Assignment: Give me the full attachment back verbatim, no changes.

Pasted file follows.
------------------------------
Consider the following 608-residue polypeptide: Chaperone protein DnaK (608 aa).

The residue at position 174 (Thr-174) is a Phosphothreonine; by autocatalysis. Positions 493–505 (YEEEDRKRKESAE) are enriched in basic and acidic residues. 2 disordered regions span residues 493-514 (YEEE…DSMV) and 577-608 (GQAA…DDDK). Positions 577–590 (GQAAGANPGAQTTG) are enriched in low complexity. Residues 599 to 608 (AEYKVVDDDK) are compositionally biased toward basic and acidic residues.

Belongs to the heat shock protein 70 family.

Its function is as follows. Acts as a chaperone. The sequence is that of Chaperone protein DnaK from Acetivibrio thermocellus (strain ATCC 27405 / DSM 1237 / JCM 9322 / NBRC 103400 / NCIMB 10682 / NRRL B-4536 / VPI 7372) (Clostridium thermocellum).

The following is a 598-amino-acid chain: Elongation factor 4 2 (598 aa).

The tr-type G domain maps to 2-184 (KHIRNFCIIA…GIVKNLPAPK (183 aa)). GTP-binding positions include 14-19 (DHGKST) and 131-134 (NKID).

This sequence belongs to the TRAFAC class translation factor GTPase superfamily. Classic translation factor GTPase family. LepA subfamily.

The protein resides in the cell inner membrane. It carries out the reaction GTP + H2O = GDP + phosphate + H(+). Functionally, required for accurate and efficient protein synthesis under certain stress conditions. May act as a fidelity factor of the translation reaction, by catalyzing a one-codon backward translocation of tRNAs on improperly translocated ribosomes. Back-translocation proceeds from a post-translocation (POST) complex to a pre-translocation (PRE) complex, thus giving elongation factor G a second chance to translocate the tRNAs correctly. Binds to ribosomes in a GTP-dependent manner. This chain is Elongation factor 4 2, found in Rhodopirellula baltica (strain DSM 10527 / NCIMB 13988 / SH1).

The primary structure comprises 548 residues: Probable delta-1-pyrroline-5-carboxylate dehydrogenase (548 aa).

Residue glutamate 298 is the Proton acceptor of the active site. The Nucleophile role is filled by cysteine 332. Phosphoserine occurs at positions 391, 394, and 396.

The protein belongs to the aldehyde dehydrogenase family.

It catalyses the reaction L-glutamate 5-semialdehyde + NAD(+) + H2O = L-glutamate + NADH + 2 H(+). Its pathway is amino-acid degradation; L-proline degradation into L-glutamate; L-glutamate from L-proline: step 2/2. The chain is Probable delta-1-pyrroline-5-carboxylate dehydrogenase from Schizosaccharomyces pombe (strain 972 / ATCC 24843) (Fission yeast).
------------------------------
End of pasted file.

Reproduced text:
Consider the following 608-residue polypeptide: Chaperone protein DnaK (608 aa).

The residue at position 174 (Thr-174) is a Phosphothreonine; by autocatalysis. Positions 493–505 (YEEEDRKRKESAE) are enriched in basic and acidic residues. 2 disordered regions span residues 493-514 (YEEE…DSMV) and 577-608 (GQAA…DDDK). Positions 577–590 (GQAAGANPGAQTTG) are enriched in low complexity. Residues 599 to 608 (AEYKVVDDDK) are compositionally biased toward basic and acidic residues.

Belongs to the heat shock protein 70 family.

Its function is as follows. Acts as a chaperone. The sequence is that of Chaperone protein DnaK from Acetivibrio thermocellus (strain ATCC 27405 / DSM 1237 / JCM 9322 / NBRC 103400 / NCIMB 10682 / NRRL B-4536 / VPI 7372) (Clostridium thermocellum).

The following is a 598-amino-acid chain: Elongation factor 4 2 (598 aa).

The tr-type G domain maps to 2-184 (KHIRNFCIIA…GIVKNLPAPK (183 aa)). GTP-binding positions include 14-19 (DHGKST) and 131-134 (NKID).

This sequence belongs to the TRAFAC class translation factor GTPase superfamily. Classic translation factor GTPase family. LepA subfamily.

The protein resides in the cell inner membrane. It carries out the reaction GTP + H2O = GDP + phosphate + H(+). Functionally, required for accurate and efficient protein synthesis under certain stress conditions. May act as a fidelity factor of the translation reaction, by catalyzing a one-codon backward translocation of tRNAs on improperly translocated ribosomes. Back-translocation proceeds from a post-translocation (POST) complex to a pre-translocation (PRE) complex, thus giving elongation factor G a second chance to translocate the tRNAs correctly. Binds to ribosomes in a GTP-dependent manner. This chain is Elongation factor 4 2, found in Rhodopirellula baltica (strain DSM 10527 / NCIMB 13988 / SH1).

The primary structure comprises 548 residues: Probable delta-1-pyrroline-5-carboxylate dehydrogenase (548 aa).

Residue glutamate 298 is the Proton acceptor of the active site. The Nucleophile role is filled by cysteine 332. Phosphoserine occurs at positions 391, 394, and 396.

The protein belongs to the aldehyde dehydrogenase family.

It catalyses the reaction L-glutamate 5-semialdehyde + NAD(+) + H2O = L-glutamate + NADH + 2 H(+). Its pathway is amino-acid degradation; L-proline degradation into L-glutamate; L-glutamate from L-proline: step 2/2. The chain is Probable delta-1-pyrroline-5-carboxylate dehydrogenase from Schizosaccharomyces pombe (strain 972 / ATCC 24843) (Fission yeast).